Rise and Shine: And the Lion Smiled at the Rabbit
If unread, you might pass it as just another self-help book but Rashmi Datt’s ‘And the Lion Smiled at the Rabbit’ is not a chip off the old block.
A clear, coherent and logical read, Wisdom Tree imprint ‘And the Lion Smiled at the Rabbit’ is targeted at young professionals, negotiating land mines of emotions in the workplace through Indian folklore – Panchtantra, which provides practical solution to everyday issues, where human shortcomings and base instincts are camouflaged as animal traits, often interspersed with real life instances and modern management theory.
Given that the human brain is wired in such a way that the moment it perceives a psychological threat, its ability to reason just shuts down, ‘And the Lion Smiled at the Rabbit’ underlines the need of controlling sudden urges. If a reaction is born from uncontrolled impulse while a response is a thought out, wise, logical and measured reply to a situation, the book tries to demystify human behaviour.
Controlling impulses is the lynch pin of the book, dwelling upon five components of emotional intelligence: Self-acceptance and self-belief, self motivation, building rapport and managing important relationships and handling conflicts and difficult situations, which are further divided into fourteen interesting and intriguing chapters.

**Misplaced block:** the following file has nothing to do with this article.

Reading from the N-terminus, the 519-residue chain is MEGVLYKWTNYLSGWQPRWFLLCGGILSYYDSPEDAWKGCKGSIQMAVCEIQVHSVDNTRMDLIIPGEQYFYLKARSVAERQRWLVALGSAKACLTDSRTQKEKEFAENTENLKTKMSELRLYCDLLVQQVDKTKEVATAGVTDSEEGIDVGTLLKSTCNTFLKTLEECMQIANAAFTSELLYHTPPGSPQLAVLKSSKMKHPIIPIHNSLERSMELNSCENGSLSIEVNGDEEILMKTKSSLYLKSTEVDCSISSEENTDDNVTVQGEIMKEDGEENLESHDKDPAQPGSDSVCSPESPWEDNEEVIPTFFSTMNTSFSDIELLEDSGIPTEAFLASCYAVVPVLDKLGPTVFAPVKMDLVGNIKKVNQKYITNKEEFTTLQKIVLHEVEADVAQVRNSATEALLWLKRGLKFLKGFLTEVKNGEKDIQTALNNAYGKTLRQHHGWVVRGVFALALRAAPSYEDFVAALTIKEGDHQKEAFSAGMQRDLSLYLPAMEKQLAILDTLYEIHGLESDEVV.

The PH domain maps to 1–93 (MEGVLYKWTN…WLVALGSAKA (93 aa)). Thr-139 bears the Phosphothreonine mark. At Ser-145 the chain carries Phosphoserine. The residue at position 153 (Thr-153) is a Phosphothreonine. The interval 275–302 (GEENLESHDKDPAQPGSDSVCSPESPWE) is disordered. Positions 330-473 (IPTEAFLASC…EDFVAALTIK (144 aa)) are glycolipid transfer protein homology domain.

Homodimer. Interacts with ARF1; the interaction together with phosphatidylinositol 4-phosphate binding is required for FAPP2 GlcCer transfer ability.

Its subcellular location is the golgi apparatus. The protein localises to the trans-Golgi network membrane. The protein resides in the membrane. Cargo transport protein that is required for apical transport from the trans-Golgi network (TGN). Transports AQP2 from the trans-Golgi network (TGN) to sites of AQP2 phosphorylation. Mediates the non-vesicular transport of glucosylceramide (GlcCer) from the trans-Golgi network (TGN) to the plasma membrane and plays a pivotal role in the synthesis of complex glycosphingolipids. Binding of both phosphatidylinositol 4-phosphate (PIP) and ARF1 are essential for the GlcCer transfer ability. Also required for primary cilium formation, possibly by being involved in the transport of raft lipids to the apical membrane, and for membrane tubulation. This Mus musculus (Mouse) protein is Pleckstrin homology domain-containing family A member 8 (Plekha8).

‘And the Lion Smiled at the Rabbit’ intends at the overall development of working professional by stressing on self-regulation by maintaining internal balance, which calls for emotional intelligence, personal competence and social competence. If self-acceptance and self-belief come from accepting one’s own imperfections, challenging negative thoughts, projecting a confident self-image, self-motivation comes from receiving praise without losing one’s balance and taking negative feedback gracefully.
Building rapport and managing relationships is an integral part of work ethics and it requires the art of winning people. At times, one needs to handle difficult conversations assertively and has to give an unbiased and unprejudiced feedback for positive results. When it comes to handing conflicts and difficult situations, one should come up with an indigenous style of conflict management, which requires mastering skills and strategies for conflict resolution and dealing with complex situations flexibly.
‘And the Lion Smiled at the Rabbit’ calls for striking inner balance when dealing with a situation. Not getting emotionally hijacked, challenging negativity, building rapport and handling conflicts will certainly help in getting even with your inner demons in professional world. And trust me, the book does not disappoint!